Charles Co. arson trial opens with testimony

Neighbor describes waking up to a subdivision set ablaze

August 18, 2005|By Matthew Dolan | Matthew Dolan,SUN STAFF

Hours before first light, Terri Rookard was awakened by her 15-year-old son to see a fire so bright that the burning glow could be spotted from miles away.

The State Department employee who had moved into her new Charles County home only days before recalled in federal court yesterday how she quickly scooped up her three children one by one. Looking outside her bedroom window, she saw houses, maybe 20, engulfed in flames.

"There was fire everywhere," said Rookard, whose own home escaped the blaze. Rookard's testimony started the prosecution's case against Patrick S. Walsh, who is on trial on charges of engineering the state's largest residential arson.

The trial opened in a packed U.S. District courtroom in Baltimore yesterday, moved from Greenbelt after substantial publicity in the Washington area about the fires that ravaged the upscale Hunters Brooke community in Indian Head in December. Two of Walsh's co-defendants -- Aaron Speed and Jeremy Parady -- have pleaded guilty and might testify against him.

Prosecutors believe Walsh was motivated by an obsession with lighting fires and a desire to gain fame for his group of childhood friends and racing-car enthusiasts.

In court yesterday, they said Walsh, 21, plotted to burn down large sections of a housing development so new that most of the 35 houses damaged or destroyed had never been occupied.

Federal investigators said Walsh and four other suspects had advance planning, arriving the Friday before the Monday fire to drop off propane torches, matches, flares and flammable liquids.

In the early morning of Dec. 6, authorities say, the group drove along the wooded streets of Hunters Brooke, checking to make sure the security guard had left for the night before they kicked in doors and spread flammable liquid in the front halls and set them ablaze.

The first of the 200 firefighters who responded to the blaze had no idea what to expect in a community still under development.

"I could see at least four homes on fire," Brian Phillips, a volunteer firefighter in Maryland and a full-time one in Washington, said in court yesterday.

To battle the blaze, which was in largely vacant homes in various stages of construction, firefighters fought the fires from the outside. With more than 60 fire companies on the scene, Phillips described the effort as "very chaotic," comparing it only to the frenzy that he had seen when he responded to the attack on the Pentagon on Sept. 11, 2001.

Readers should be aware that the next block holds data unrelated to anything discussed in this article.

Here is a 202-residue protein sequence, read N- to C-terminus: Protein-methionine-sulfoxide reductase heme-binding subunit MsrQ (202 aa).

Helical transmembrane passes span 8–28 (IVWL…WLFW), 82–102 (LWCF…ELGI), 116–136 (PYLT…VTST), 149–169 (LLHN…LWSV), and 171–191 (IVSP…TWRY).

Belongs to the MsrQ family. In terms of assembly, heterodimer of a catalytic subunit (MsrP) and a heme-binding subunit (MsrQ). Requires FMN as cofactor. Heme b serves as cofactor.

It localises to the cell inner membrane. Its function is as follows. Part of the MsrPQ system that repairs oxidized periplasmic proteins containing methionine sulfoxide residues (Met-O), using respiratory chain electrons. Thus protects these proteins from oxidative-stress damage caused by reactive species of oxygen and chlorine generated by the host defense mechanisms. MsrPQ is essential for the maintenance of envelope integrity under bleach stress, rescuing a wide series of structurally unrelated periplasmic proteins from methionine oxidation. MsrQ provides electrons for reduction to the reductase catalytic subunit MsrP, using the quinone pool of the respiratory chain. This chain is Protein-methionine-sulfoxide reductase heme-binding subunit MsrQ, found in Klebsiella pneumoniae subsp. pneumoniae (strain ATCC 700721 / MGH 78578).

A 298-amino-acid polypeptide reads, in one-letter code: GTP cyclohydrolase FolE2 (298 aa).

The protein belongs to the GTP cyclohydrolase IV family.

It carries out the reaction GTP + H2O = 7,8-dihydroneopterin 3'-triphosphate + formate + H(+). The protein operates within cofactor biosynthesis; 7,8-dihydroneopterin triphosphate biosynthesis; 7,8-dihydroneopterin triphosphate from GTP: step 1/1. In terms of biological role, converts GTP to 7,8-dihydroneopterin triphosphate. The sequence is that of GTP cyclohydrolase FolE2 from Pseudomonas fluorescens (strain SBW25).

When the blazes died down about 3 p.m., about 12 hours after they had started, 10 homes had been destroyed and another 15 were damaged, officials said. Some homes were not burned, but investigators said they been doused with the flammable liquid.

Damage has been estimated at $10 million.

Prosecutors said the fires were part of a quest by Walsh to gain personal acclaim and respect for his group.

"What he needed was to get the gang known," said Assistant U.S. Attorney Donna Sanger, adding that Walsh's group was known as the Unseen Mafia, the Unseen or the Family. "He hoped to make a name for himself and the Family."

Walsh watched the testimony intently yesterday. He occasionally took notes and chatted with his attorneys.

In his opening statement, defense lawyer William B. Purpura Jr. told jurors that his client has always maintained his innocence, never confessing to the crime.

Arson investigators found no forensic evidence at the Hunters Brooke housing development to link Walsh to the fires according to Purpura.

"You've all watched CSI," Purpura told jurors. "You don't solve a crime in an hour. But [forensic evidence] does help."

He criticized prosecutors, who might call Walsh's co-defendants to testify against him.

"It's going to take considerable moxie for the government to call Aaron Speed," Purpura said. Of Parady, Purpura said: "He's lied under oath. ... He lied before this very judge."

Using tapes from surveillance video cameras and records from cell phone company and an Internet service provider, Purpura said he would be able to prove that Walsh visited a local Denny's in Waldorf, called friends from locations far from Hunters Brooke and was online on his home computer when the fires ignited.

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